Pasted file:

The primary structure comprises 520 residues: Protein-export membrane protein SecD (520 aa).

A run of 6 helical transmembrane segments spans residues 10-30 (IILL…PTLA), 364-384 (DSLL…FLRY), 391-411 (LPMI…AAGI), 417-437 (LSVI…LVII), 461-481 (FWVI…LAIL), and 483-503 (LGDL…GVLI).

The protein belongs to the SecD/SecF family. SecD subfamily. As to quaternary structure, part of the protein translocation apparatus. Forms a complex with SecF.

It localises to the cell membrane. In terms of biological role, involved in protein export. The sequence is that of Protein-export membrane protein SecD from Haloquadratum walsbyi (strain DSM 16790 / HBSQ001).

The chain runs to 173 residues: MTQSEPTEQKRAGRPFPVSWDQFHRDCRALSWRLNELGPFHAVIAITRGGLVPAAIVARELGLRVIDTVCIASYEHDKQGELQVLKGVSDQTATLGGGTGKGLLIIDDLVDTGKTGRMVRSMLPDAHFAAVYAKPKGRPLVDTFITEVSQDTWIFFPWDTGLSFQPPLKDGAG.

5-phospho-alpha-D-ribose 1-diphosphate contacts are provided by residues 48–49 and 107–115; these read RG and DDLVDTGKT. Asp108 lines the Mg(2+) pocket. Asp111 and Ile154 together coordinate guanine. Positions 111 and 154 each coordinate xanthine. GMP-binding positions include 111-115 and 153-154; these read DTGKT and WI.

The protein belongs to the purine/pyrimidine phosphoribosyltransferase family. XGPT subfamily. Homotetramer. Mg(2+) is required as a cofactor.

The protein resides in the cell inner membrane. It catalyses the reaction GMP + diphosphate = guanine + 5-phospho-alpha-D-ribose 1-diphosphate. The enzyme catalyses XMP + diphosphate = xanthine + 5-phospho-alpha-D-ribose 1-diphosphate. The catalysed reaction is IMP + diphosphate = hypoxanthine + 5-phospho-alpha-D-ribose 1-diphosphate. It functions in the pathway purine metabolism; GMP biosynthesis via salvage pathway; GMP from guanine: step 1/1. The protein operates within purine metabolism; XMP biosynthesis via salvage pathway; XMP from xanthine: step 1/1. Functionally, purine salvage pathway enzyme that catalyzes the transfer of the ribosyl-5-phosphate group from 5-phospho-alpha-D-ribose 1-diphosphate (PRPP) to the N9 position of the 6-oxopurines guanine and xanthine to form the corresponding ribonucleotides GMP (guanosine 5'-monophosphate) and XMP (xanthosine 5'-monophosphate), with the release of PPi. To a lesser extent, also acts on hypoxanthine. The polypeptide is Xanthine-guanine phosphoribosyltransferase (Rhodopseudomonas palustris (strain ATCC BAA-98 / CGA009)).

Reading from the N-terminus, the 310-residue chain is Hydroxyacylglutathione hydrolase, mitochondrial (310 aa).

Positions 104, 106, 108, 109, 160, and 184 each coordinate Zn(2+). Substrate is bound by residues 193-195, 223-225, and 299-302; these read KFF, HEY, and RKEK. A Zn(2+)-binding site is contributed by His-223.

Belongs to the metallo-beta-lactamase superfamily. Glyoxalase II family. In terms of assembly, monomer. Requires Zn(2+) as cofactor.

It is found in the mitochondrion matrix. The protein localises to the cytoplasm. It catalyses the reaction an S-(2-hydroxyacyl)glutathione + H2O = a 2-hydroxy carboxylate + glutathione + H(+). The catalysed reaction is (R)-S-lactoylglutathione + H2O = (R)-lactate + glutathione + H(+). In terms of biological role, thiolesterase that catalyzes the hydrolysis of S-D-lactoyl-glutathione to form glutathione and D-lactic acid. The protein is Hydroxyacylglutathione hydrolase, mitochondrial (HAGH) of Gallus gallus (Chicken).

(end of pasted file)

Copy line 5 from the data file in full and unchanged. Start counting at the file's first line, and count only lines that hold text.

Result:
The chain runs to 173 residues: MTQSEPTEQKRAGRPFPVSWDQFHRDCRALSWRLNELGPFHAVIAITRGGLVPAAIVARELGLRVIDTVCIASYEHDKQGELQVLKGVSDQTATLGGGTGKGLLIIDDLVDTGKTGRMVRSMLPDAHFAAVYAKPKGRPLVDTFITEVSQDTWIFFPWDTGLSFQPPLKDGAG.